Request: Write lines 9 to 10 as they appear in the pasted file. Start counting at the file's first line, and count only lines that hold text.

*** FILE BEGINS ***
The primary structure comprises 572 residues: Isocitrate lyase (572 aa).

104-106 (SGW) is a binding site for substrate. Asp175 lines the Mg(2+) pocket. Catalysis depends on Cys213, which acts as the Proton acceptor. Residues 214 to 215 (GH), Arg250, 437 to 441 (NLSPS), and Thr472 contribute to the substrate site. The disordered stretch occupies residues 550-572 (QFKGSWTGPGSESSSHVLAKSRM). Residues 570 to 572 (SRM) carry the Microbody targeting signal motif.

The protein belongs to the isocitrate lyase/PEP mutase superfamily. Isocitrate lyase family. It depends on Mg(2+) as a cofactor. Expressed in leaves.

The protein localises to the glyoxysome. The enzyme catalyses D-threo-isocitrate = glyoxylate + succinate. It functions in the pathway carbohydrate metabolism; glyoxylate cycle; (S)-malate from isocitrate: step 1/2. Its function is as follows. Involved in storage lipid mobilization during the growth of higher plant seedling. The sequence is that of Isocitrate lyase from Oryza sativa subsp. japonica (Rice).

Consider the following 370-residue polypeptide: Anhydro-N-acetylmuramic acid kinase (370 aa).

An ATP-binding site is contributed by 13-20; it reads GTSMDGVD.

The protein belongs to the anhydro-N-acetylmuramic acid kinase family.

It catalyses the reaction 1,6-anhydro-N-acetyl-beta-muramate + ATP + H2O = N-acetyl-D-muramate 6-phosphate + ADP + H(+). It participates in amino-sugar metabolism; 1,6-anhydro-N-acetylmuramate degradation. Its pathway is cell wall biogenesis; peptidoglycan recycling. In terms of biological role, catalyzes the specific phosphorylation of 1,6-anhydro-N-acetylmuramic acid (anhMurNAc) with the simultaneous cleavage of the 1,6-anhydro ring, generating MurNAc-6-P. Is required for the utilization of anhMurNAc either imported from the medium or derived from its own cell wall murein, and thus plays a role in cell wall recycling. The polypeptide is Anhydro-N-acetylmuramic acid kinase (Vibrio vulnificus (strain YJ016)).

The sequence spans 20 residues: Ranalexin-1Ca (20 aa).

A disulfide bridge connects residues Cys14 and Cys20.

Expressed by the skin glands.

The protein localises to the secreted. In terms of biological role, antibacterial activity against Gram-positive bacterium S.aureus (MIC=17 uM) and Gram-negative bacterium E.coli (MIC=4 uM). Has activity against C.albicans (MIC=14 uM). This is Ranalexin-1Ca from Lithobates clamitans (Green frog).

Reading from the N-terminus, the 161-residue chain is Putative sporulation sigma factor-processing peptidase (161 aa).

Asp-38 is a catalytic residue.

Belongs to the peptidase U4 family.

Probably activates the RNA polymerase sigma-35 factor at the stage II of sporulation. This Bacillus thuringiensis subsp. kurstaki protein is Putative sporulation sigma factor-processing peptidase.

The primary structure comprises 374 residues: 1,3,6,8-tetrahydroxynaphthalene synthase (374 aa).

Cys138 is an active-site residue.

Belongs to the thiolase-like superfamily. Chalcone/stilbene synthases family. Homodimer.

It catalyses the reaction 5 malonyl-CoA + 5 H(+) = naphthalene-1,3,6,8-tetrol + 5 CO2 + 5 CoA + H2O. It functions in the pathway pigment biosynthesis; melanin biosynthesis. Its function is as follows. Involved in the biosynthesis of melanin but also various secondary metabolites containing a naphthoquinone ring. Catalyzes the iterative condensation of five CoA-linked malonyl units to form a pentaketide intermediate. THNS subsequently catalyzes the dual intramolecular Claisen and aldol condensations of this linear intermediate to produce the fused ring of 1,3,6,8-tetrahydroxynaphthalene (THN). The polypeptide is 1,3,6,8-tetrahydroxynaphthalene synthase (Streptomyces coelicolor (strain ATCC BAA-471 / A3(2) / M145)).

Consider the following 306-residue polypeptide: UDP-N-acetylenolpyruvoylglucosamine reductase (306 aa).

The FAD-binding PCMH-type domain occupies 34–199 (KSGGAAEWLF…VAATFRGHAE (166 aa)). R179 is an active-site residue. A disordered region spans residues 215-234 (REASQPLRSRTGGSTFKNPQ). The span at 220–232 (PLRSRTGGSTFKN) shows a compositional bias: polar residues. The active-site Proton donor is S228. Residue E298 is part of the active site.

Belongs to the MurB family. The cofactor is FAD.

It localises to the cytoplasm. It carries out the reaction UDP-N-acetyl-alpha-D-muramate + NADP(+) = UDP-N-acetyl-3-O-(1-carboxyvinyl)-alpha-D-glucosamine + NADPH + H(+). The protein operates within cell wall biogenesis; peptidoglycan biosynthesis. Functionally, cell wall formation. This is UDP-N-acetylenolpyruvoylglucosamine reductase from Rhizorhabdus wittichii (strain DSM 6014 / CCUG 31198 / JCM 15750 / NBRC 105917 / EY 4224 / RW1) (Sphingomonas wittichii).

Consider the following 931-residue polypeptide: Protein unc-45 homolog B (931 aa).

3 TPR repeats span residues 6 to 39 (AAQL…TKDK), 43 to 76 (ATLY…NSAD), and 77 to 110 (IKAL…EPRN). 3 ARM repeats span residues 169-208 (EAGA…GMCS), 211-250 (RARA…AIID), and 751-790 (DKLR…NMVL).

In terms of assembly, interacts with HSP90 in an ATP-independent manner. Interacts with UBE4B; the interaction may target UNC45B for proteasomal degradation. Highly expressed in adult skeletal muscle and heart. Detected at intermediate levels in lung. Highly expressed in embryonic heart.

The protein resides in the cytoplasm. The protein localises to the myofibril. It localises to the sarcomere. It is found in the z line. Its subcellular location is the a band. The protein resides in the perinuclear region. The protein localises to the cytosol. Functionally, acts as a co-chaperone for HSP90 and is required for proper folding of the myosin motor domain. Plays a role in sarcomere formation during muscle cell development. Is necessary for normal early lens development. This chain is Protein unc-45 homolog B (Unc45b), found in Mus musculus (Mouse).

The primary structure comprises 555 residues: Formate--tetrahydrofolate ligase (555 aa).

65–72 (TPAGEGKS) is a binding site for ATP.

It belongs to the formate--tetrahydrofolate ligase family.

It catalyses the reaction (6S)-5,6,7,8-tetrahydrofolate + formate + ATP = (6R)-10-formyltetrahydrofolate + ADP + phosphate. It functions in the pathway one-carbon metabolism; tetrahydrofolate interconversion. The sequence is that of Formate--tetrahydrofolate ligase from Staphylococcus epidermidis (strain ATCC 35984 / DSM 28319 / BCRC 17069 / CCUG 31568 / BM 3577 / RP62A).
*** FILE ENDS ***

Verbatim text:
The sequence spans 20 residues: Ranalexin-1Ca (20 aa).

A disulfide bridge connects residues Cys14 and Cys20.